Simple math for a steroids problem: Steroids = Pay raise
Steroids are a common word in baseball these days. When someone hits a home run there’s always that guy that says he’s juicing. I mean there have been some players making it to the major leagues for the first time at the age of 30 or even older. How could they get overlooked for those several years they spent in the minors? You think someone would ask, but no, and then you wonder when they started taking steroids.
Well, there could be a reason for the increase in steroids over the years. The Major League Baseball minimum salary is $390,000. Just a step below the majors, down in the minor league AAA, players are making a mere $2,150 a month for a minimum. AA players make $1,500 a month, and A players make $1,050 a month for a full season league or as little as $850 a month for a short season.
If a player makes it a full season in Triple-A without getting promoted or demoted he will make $12,900 as a minimum, which is a $377,100 drop from the major league minimum. That is a house and car payment fully paid off. You are probably barely making rent playing in Triple-A.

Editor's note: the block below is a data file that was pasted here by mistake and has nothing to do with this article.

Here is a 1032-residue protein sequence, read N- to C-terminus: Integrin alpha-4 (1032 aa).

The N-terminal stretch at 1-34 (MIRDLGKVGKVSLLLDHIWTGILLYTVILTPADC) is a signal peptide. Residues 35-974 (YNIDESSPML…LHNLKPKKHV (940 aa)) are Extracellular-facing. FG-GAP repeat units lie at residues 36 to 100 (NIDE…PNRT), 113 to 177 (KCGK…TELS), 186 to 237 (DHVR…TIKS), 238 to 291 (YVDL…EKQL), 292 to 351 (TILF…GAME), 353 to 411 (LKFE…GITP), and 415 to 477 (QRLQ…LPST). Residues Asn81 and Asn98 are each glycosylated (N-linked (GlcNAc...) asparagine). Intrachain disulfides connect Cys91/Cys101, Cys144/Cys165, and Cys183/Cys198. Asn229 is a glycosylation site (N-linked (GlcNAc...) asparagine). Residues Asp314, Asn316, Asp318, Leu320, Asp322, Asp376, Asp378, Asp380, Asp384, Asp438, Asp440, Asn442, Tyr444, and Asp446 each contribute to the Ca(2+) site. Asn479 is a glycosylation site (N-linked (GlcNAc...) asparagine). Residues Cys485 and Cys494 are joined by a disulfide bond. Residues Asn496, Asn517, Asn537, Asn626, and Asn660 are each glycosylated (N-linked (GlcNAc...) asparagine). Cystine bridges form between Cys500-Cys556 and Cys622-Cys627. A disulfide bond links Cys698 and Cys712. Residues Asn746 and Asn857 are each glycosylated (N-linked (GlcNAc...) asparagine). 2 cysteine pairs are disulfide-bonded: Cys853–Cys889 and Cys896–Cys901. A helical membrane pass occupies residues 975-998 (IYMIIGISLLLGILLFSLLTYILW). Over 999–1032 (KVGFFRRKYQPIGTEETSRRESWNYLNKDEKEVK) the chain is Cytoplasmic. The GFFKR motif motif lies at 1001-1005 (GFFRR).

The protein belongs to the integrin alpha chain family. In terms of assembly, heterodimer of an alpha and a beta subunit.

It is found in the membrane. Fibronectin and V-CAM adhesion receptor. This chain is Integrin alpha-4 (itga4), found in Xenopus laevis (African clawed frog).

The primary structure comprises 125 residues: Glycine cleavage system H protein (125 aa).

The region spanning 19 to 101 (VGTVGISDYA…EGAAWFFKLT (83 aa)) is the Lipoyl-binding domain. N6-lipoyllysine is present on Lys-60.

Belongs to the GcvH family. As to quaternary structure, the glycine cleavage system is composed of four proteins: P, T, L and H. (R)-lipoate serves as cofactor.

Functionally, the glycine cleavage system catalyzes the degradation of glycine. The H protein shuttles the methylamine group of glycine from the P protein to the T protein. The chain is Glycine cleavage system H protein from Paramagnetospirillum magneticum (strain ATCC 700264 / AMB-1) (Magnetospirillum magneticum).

That’s where the steroids enter in. Would a player consider compromising his health and getting suspended from baseball for a $377,100 raise? Would you?
As of 2006, 146 players have been suspended for steroid abuse in the minor leagues. Seventy have been pitchers. They always say you can’t have enough pitching and these minor leaguers know it. That salary raise is what most of these players are looking for and they will use almost anything to get it, including steroids.
I feel steroids taint and ruin the game but nobody can argue that we’re having tough economic times. One way for minor leaguers to solve their money problems is to make it to “The Show.” Major League Baseball is their ticket out of these economic problems with that huge raise and some of them must see steroids as the only way of getting it.
Alex Beverly is a junior at Schenectady High School